What Really Happens When You "Work From Home?"

Rosemary Haefner, Vice President of Human Resources for CareerBuilder.com

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Americans really like the idea of working from the comfort of home... a lot. If you search the phrase "work from home" on Google, 1.8 billion search results appear and there are countless studies, books, chatrooms, message boards and blogs devoted to the subject. And why wouldn't anyone want a 30-second commute?

Thanks to social and economic trends, workers and employers are increasingly open to the working from home option. Technologies necessary for setting up a home office are widely available, relatively inexpensive and getting easier for people to use. And more workers are seeking flexible schedules to care for aging parents and children.

According to a recent CareerBuilder.com survey, nearly one-third of workers say they work from home on occasion. But how much time is actually spent working when someone brings the office home?

It's not a full eight hours. Twenty-five percent of respondents admit they spend less than one hour on their office work when working from home, 53 percent spend less than three hours and only 14 percent put in a full eight hours.

What are people focusing on instead of their professional duties?

  • Children -- 22 percent

  • Personal calls and surfing the Internet -- 17 percent

  • Vegging out: watching TV and/or sleeping -- 15 percent

  • Personal errands -- 11 percent

  • Housework -- 9 percent


Employers and employees are taking advantage of improvements in workplace technology, which allows workers the freedom to work from virtually anywhere, including their homes. While working from home may improve work/life balance, it can also create a challenge to stay motivated.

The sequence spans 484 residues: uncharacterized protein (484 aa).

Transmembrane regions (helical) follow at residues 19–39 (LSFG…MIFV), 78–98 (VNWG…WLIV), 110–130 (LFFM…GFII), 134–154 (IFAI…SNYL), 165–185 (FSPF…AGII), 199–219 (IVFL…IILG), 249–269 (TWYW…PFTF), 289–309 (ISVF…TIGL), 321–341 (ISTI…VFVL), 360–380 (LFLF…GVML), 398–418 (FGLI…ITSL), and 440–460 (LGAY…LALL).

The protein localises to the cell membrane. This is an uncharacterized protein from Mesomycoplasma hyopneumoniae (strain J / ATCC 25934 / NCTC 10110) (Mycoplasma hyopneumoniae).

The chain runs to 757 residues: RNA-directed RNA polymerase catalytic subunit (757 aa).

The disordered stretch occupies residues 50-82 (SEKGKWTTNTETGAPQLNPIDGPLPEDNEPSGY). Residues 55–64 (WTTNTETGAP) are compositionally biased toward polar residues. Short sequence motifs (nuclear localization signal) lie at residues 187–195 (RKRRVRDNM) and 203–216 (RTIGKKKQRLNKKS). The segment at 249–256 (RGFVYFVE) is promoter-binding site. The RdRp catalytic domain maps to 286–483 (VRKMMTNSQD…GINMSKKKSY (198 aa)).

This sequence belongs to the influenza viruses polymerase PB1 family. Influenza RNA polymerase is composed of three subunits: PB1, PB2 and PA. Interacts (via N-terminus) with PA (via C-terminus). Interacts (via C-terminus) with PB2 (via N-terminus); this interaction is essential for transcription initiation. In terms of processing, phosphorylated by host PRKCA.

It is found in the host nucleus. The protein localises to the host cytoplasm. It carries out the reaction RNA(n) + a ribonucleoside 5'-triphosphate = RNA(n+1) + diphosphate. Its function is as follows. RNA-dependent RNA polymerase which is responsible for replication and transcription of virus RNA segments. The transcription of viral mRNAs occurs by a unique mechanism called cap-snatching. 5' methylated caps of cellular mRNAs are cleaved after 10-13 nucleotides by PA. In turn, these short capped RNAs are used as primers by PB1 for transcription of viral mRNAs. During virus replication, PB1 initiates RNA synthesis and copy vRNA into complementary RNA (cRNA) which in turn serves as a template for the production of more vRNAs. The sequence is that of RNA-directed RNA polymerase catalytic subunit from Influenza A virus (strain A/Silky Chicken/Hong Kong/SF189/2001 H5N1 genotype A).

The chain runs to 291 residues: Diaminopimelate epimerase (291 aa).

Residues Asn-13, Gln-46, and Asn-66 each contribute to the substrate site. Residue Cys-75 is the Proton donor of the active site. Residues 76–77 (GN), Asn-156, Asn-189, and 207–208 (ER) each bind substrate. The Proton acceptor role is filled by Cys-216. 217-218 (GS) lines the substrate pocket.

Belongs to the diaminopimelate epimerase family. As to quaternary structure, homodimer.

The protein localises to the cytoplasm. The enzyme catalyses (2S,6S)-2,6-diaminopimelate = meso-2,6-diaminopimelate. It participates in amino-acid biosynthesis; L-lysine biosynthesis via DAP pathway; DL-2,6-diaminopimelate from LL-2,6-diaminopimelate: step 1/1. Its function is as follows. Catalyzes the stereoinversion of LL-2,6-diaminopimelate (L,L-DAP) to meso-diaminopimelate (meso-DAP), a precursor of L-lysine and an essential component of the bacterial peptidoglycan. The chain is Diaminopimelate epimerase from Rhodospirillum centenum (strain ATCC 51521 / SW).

If you find that you fall victim to these distractions, here are some tips to make your workday more productive:

Keep to the same schedule
Start your day as if you were going into the office. Get up at the same time, change out of your pajamas and stick to your normal morning routine. Lounging around in bed will open the door to procrastination.

Location, location, location
Don't tempt yourself by working in front of the TV, near the radio or in the same room as people who may distract you. Pick a location that is quiet and structured, where you can complete your projects.

Plan out your day
Create a list of specific goals for the day and cross them off as you complete them. This will ensure that what you wanted to accomplish actually gets done.

Give yourself a lunch hour
Designate a certain time for personal calls, errands, housework, exercise and any other non-office-related activities. Consider setting a timer to let you know when it is time to return to your work.

Take a break
Taking some time to play with your children, eat a snack or walk the dog will not sink the ship. Just keep the breaks to a minimum.


Rosemary Haefner is the Vice President of Human Resources for CareerBuilder.com. She is an expert in recruitment trends and tactics, job seeker behavior, workplace issues, employee attitudes and HR initiatives.

Last Updated: 24/09/2007 - 3:50 PM


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